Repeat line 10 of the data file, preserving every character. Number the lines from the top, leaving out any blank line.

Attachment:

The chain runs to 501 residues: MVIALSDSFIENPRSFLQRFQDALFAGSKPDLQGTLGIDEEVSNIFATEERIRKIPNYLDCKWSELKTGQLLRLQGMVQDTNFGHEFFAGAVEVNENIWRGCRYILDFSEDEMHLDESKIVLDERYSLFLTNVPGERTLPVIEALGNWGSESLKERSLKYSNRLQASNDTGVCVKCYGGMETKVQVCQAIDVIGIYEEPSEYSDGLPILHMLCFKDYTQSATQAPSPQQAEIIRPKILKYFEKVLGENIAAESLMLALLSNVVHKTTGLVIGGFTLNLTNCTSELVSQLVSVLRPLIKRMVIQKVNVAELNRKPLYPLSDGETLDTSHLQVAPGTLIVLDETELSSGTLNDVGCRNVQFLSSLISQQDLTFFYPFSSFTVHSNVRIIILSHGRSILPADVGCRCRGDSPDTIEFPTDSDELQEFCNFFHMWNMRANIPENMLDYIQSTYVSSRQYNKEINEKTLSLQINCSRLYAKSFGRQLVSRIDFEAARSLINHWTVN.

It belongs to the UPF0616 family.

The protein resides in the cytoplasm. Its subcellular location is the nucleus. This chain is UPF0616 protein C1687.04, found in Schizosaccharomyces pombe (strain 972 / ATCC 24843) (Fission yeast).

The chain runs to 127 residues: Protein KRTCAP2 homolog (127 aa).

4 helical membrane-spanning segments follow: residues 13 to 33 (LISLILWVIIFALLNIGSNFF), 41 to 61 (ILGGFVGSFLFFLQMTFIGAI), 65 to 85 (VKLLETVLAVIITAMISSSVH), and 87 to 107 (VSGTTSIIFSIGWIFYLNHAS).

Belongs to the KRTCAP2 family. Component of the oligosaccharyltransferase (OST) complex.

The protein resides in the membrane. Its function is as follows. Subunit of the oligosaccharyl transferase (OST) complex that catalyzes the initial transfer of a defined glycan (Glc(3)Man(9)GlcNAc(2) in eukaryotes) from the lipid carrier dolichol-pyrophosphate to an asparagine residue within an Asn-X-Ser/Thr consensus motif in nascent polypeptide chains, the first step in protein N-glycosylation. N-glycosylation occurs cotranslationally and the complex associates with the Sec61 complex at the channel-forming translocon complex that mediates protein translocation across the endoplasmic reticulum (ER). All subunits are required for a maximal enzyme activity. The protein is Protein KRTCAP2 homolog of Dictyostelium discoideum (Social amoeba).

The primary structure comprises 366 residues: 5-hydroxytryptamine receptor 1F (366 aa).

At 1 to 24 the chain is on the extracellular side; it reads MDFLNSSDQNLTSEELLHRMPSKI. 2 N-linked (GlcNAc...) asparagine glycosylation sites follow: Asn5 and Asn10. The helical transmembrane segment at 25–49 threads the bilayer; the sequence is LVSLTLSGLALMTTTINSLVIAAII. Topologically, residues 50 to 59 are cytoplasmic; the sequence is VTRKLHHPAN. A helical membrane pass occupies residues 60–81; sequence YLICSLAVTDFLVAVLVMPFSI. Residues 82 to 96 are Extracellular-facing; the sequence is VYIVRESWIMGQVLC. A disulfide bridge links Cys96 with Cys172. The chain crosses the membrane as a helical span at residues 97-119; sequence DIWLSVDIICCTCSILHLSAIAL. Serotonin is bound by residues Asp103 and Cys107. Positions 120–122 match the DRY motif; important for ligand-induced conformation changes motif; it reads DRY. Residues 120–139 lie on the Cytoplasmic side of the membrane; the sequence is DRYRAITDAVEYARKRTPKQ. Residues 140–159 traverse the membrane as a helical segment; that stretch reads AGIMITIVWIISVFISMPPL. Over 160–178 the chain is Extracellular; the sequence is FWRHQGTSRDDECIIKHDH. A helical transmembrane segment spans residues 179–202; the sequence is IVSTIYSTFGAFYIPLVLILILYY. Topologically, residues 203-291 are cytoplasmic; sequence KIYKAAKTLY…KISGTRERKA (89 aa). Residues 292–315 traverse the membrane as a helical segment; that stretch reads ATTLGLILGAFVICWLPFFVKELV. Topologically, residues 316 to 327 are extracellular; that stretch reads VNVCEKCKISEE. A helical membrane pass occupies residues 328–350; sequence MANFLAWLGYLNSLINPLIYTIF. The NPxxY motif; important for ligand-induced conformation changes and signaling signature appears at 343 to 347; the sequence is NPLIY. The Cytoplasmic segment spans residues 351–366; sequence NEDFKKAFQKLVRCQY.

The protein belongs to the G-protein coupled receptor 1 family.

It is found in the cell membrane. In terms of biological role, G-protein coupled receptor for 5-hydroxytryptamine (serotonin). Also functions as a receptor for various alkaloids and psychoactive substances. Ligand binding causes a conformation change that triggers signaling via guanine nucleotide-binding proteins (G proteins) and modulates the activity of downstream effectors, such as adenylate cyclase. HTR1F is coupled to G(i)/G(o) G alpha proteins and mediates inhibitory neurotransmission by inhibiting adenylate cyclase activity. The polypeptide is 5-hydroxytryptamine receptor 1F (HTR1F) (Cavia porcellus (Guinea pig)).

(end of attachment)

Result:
The protein belongs to the G-protein coupled receptor 1 family.